As a coach, I am often asked questions about how to get better at the CrossFit skills: kipping pull-ups, muscle-ups, handstand push-ups, wall balls, etc. My answer is almost always for these athletes to get better at weightlifting. Strength and performance. While the connection between weightlifting and many other CrossFit movements may seem distant at first, the two are very closely related.
Strength and Performance Will Help Me Do What?
I have been working with a particular athlete for quite some time and, while he had the technique and strength to string together muscle-ups, he was limited in performing large sets for reasons that were unknown to him. I watched this athlete go from being able to string fewer than 10 muscle-ups in a row to getting over 15. What could have caused this change? He increased his snatch from 185 to 225 while changing little in his gymnastics training routine. Take a second to think about the similarities between a snatch and a muscle-up: a tight core to transfer energy, an aggressive hip drive, a rapid pull with the shoulders after the hips are open, and an aggressive finish in which we “stick the landing” (to use a gymnastics term).
The muscle-up is one of many skills to directly benefit from increased weightlifting prowess. Consider the kipping handstand push-up and the order at which everything must fire with proper body position. There is a common assistance exercise in weightlifting that exactly mimics this body position and chain of events: the push press. Getting more proficient at the barbell push press will ultimately make one more proficient at kipping their HSPU’s. There is often a direct correlation between athletes who are technically sound in their push press and athletes who can achieve large sets of unbroken HSPU.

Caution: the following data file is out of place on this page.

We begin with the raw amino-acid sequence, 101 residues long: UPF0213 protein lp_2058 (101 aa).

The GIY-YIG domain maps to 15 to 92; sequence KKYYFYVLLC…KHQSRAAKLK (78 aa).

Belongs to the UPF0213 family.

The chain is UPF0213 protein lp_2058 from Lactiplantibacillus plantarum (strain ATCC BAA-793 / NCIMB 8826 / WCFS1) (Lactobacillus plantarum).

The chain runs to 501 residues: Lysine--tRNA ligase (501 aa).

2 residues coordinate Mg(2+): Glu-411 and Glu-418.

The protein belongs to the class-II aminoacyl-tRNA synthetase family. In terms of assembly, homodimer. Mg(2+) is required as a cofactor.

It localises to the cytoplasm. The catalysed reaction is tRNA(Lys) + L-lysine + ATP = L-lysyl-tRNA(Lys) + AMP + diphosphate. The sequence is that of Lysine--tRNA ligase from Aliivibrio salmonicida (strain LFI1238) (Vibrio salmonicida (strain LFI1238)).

Long story short, the key components of weightlifting all make us better at the sport of CrossFit. Increased hip drive, increased aggression with the legs, increased core tension, and increased shoulder stability are all benefits of weightlifting training which will allow an athlete to better excel at almost any CrossFit movement. Aside from the performance benefits, athletes with stronger overhead positions from weightlifting will always see fewer instances of injury from common movements like kipping pull-ups and KB swings due to increased stability in the shoulder girdle.
Better Squats Make You Better at Everything Else
Another benefit of increased strength and technical skill in Olympic lifting is that most weightlifters have large back and front squats compared to other athletes. Think about how many times we squat in CrossFit (aside from the obvious). Movements like thrusters and wall balls become infinitely easier when an athlete can maintain perfect position in the bottom of their squat. Learning how to utilize the stretch-shortening cycle, a rapid contraction and energy release resulting in a “bounce” out of the squat, is a staple in weightlifting that carries over directly to CrossFit. I regularly see short athletes with strong legs beat out taller athletes in thrusters and wall balls because they can effectively achieve this “bounce” (if you are interested in this subject, I have written a separate blog post on efficiency tips for wall balls which can be found on my website).
At the end of the day, taking the time to become technically proficient and strong in weightlifting will make an athlete better at the sport of CrossFit 100 percent of the time. Training CrossFit athletes with an effective weightlifting program will improve their CrossFit-specific skills at a rapid rate. If you are looking for tips on where to begin or would like to pursue further education on the subject, please visit my website at www.trainedwright.com.
Justin Wright | Wright Performance